A. Even at this early stage, a few insights have emerged. While some literary scholars have settled on a few key names as being representative of theatrical production in the 17th and 18th centuries — Moliere, Pierre Corneille, Racine, Voltaire — the Comédie Française repertory consisted of more than 1,200 plays, authored by more than 300 playwrights. Now, some of those plays were probably not very good and deserved to fall into oblivion, but others were both financially and aesthetically successful and still have ways of speaking to us today. So not only have historians and theater studies specialists and literature scholars been interested in the project, but people who are performing plays in the Francophone world today have been intrigued to learn there are more plays that might be worth reviving.
The common assumption is that the theater became more politicized on the eve of the French Revolution, and the classic example is Beaumarchais’ “The Marriage of Figaro,” which premiered at the Comédie Française in 1784 and had the longest first run of any play in the century. It contains some highly politicized scenes. But light comedies also did well throughout the period, as did a new generation of sentimental dramas in the period before 1789. Theater, like many human activities, is multifaceted. Some people went to the theater because the playhouse provided a public forum for discussing the new ideas of the Enlightenment and concepts that would influence the revolutionaries after 1789. But other people went to the theater just to blow off steam and enjoy themselves.
We are still trying to understand the economics of theater-going over the course of these 113 years. For example, we have limited records about the casting of plays, but we have already recognized that when new actors or actresses debuted, there would be spikes in attendance. Some of my colleagues are interested in adding the data from [the post-1799 period] when the troupe was reconstituted by Napoleon.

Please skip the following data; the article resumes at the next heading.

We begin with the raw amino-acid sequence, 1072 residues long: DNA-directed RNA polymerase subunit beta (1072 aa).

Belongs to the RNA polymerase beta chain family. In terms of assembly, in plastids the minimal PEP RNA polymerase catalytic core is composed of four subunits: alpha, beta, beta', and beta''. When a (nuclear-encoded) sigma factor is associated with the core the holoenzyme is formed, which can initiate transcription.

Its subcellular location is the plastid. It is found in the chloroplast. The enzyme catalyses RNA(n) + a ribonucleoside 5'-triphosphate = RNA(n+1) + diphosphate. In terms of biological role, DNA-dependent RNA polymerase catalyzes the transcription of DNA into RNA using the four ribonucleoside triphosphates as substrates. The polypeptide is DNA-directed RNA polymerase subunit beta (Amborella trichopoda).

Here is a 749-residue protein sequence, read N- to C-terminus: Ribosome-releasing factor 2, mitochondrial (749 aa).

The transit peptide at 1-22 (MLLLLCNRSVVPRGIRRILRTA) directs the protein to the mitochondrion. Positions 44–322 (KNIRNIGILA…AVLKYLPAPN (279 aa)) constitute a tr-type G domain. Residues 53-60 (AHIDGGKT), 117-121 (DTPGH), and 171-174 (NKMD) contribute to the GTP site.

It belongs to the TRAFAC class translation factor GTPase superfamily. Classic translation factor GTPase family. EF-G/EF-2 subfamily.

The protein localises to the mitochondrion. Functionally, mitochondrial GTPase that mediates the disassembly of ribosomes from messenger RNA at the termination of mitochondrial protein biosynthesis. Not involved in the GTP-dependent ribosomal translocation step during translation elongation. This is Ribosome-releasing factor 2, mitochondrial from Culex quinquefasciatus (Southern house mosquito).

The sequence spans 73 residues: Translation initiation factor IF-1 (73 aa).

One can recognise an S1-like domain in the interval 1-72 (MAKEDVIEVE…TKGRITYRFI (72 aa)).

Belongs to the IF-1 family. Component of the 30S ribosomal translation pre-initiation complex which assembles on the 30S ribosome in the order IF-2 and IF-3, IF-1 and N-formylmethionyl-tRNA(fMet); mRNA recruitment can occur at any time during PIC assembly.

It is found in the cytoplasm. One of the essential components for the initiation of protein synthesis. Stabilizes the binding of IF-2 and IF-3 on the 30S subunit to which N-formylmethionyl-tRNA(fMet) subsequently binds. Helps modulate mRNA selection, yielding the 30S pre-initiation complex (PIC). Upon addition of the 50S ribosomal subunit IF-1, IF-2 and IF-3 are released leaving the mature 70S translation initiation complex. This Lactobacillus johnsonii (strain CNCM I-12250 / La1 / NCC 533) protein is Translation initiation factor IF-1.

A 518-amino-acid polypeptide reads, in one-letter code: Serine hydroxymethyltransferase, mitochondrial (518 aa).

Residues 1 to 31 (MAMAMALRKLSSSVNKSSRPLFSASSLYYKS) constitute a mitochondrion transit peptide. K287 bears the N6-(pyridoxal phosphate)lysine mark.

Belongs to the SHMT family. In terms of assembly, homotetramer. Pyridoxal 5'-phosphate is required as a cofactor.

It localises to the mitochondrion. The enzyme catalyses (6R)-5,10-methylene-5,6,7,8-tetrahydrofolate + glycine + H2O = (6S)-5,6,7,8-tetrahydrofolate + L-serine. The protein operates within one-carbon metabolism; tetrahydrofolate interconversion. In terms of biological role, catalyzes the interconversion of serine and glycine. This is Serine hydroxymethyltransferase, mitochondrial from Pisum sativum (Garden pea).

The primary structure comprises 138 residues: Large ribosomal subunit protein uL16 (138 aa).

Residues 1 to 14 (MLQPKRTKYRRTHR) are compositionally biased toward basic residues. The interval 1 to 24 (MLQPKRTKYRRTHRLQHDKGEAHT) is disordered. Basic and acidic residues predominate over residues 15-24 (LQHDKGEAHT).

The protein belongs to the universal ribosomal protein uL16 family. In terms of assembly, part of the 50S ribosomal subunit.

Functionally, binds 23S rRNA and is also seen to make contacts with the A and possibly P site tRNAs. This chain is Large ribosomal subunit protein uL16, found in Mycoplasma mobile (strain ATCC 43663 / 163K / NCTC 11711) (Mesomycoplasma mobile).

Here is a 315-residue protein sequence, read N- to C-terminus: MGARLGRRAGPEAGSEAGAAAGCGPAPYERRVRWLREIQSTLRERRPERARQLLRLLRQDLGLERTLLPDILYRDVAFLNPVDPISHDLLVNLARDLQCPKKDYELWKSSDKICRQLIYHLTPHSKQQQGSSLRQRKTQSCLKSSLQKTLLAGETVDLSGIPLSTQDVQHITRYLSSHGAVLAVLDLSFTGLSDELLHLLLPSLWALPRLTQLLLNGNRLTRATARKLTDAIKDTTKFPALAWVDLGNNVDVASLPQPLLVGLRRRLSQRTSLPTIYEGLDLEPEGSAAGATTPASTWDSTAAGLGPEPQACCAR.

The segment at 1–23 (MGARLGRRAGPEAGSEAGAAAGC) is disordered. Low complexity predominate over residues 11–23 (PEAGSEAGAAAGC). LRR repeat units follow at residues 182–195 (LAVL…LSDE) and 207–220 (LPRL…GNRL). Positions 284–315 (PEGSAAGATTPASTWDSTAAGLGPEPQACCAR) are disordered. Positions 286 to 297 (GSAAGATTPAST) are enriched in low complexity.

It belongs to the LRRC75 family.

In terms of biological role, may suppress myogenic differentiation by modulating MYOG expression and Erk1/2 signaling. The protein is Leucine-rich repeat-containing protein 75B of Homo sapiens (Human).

Q. How does the conference relate to the Comédie Française Registers Project?
A. We will devote about 1 ½ days to traditional academic presentations and discussions of papers based on analysis of the database. We’re also going to be pairing the scholars with database developers, so they can work together to build tools that respond to scholarly or pedagogical needs.
With the MIT Press, we are generating a prototype for an online text of the conference proceedings that will allow scholars to publish their papers online and to embed the search and visualization tools we’ve developed on the website. I think intellectual and cultural historians who are willing to consider quantitative approaches have a great deal to learn from projects such as this one. Having said that, I see the digital humanities and quantitative approaches as being one methodology among many that historians have for years, or in some cases decades, been using profitably. These analytical tools give us insights we can situate in the context of what we know. We’re not going to discard the work that has been done, but technology can enhance traditional humanities methods in ways that lead to new conclusions — and new questions.